If the Wachowskis Built a Skyscraper…
The best views of Singapore are from a building that recreates the ‘wall of data’ scene from ‘The Matrix’
A sweeping, panoramic view of Singapore from 50 stories up is not just a breathtaking sight; it’s also a kind of living history spread out before you, charting the rise of the tiny, ever-growing city-state.
To your south is the enormous, bustling port which gave Singapore its original reason to exist. It’s one of the busiest in the world, servicing around 1,000 ships a day, with one arriving or departing every few minutes. Just beyond that is a bay teeming with cargo vessels, entering, leaving or just hanging around. They make the sea look like a giant, congested car park, and it seems miraculous they don’t collide.
Shift your gaze north east and you find the roofs of Chinatown, whose streets of traditional two-story shop houses in pastel hues run like multi-colored ribbons between the tower blocks of downtown. Beyond that, to the east, is the swanky Marina Sands district and the Durian — a building whose nickname comes from its resemblance to the famously fragrant local fruit.
Further north, the landscape is dotted with skyscrapers as far as the eye can see, many of them painted in different shades of the same color, like a giant Pantone chart. There are cranes everywhere, constructing still more buildings in order to accommodate a mushrooming population. The results of the land reclamation that has increased the country’s size by more than 20% in 50 years are clearly visible, too: If you gaze west to the industrial zone of Tuas, you see property that didn’t exist before the 1980s.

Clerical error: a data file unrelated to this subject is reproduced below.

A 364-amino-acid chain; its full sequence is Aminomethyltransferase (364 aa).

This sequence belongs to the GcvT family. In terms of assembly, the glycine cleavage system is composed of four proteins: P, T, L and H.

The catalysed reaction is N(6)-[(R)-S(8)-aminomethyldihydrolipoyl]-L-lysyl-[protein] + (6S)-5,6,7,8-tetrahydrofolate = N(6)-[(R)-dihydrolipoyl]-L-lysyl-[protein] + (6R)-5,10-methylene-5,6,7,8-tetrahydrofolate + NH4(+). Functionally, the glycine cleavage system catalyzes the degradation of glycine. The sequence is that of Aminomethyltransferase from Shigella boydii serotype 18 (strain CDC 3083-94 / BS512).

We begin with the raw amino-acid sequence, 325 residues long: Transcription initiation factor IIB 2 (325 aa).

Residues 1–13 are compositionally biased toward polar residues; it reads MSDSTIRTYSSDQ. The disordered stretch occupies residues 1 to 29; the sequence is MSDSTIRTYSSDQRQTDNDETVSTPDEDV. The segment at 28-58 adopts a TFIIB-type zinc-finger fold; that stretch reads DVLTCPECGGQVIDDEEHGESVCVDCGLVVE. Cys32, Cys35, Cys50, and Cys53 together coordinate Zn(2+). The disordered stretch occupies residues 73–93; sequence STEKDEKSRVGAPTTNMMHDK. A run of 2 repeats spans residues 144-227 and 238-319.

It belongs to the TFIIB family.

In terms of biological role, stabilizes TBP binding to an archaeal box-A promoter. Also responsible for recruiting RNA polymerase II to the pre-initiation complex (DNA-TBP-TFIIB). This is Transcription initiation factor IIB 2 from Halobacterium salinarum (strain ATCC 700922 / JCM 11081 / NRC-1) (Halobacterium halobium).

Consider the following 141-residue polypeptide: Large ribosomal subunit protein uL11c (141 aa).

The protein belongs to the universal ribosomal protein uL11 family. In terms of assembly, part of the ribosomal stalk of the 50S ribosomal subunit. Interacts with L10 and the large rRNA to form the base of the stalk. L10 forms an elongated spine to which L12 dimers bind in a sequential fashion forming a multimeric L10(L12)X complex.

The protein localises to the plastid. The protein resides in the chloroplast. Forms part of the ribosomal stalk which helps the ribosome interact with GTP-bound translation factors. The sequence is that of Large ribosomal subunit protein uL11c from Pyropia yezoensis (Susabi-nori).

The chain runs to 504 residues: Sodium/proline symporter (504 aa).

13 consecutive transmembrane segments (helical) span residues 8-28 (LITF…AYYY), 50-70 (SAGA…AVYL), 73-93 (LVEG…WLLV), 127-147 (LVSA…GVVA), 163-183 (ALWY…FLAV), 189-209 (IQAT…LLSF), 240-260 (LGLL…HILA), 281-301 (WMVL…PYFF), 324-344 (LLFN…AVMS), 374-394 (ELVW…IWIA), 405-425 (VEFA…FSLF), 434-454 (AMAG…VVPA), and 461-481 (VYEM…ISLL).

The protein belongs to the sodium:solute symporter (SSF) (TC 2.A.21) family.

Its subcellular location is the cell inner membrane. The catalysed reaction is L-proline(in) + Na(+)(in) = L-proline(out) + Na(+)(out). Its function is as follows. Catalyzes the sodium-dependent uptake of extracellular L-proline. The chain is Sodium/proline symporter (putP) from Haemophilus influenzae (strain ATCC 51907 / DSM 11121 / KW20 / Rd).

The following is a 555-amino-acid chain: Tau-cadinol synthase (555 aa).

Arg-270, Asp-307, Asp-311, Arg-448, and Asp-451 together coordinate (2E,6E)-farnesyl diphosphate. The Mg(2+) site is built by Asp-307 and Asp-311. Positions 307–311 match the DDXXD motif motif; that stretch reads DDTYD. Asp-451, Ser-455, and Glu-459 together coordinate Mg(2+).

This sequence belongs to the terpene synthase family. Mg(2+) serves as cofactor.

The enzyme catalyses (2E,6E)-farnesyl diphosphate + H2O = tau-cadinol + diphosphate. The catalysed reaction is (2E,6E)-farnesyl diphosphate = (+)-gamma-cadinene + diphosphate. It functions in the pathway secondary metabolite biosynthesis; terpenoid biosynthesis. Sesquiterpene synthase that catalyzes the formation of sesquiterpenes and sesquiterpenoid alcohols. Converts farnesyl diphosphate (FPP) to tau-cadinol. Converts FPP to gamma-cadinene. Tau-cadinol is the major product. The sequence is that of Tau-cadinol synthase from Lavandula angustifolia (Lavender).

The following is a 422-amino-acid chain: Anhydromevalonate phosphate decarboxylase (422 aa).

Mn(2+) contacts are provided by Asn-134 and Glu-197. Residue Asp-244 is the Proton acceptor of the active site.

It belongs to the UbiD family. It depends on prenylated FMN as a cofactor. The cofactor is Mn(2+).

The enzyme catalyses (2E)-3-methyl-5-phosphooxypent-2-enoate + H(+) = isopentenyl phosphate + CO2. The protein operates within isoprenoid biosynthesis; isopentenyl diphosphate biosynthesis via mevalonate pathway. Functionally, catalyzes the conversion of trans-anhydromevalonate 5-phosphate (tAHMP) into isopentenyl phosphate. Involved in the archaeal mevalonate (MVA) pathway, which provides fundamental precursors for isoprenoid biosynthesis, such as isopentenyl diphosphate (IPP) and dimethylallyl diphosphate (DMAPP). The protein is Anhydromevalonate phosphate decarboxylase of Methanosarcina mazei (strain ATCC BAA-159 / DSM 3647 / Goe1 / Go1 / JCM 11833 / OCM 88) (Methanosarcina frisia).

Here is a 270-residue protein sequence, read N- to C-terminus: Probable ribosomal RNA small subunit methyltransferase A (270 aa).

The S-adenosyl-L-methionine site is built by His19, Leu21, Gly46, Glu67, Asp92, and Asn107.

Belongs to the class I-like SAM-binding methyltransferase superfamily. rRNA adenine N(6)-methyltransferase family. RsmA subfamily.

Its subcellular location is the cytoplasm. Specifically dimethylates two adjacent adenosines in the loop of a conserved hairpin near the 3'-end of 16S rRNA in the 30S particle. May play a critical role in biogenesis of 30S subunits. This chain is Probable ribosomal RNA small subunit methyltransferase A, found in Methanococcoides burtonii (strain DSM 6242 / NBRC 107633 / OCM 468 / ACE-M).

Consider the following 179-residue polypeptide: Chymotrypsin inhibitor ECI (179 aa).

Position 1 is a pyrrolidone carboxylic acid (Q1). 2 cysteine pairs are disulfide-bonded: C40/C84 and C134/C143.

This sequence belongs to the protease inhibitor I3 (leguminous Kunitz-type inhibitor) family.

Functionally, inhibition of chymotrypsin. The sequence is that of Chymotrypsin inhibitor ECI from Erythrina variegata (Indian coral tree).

In the middle distance a large, incongruous-looking patch of green signals the city’s remaining tropical rainforest. It’s a reminder of what the entire place must have looked like in the not-too-distant past.
To take in this vista, you need to follow some advice you’d scoff at in London or New York: Bypass the obvious viewing spots (in this case, high-altitude bars with prices to match) and find your way to an enormous public housing project. The Pinnacle @ Duxton is the world’s tallest public housing building, and its Sky Gardens on the 50th floor are the longest in the world. They offer an unmatched 360-degree view, allowing you to see everything from Sentosa and Singapore’s other small islands in the south to Malaysia just across the causeway in the north.
Best of all, you’ll likely have the place to yourself. Two hundred tourists a day are permitted to enter (you pay $5 using a subway pass, once you’ve found the appropriate turnstile, tucked away behind a 7–11), but on the day I went there were only a few other people up there — two visitors and a few blasé residents. The Duxton website used to let people see how many tourist slots were still available on a given day, but the service seemed less than essential: The 200-person quota is seldom if ever used up.
The building itself is almost as interesting to look at as it is to look from. Comprising seven towers linked by the Sky Bridge, its design was partially based on The Matrix — specifically one of the scenes in which Keanu Reeves’ Neo sees the computer code which grants control of humanity to the sinister Agents. (Some people might find this an odd source of inspiration for an apartment building in a country that’s often called a police state.)
The Duxton is particularly eye-catching when approached from Keong Saik road, a rapidly gentrifying former red light district: Its rows of pretty shop houses contain businesses ranging from scruffy noodle bars to fancy cocktail joints. To go from there to the top of the building is to move from Singapore’s past to its present, then survey its future. That future will clearly involve many more tall towers, but it’s unlikely any will have a view to match this one.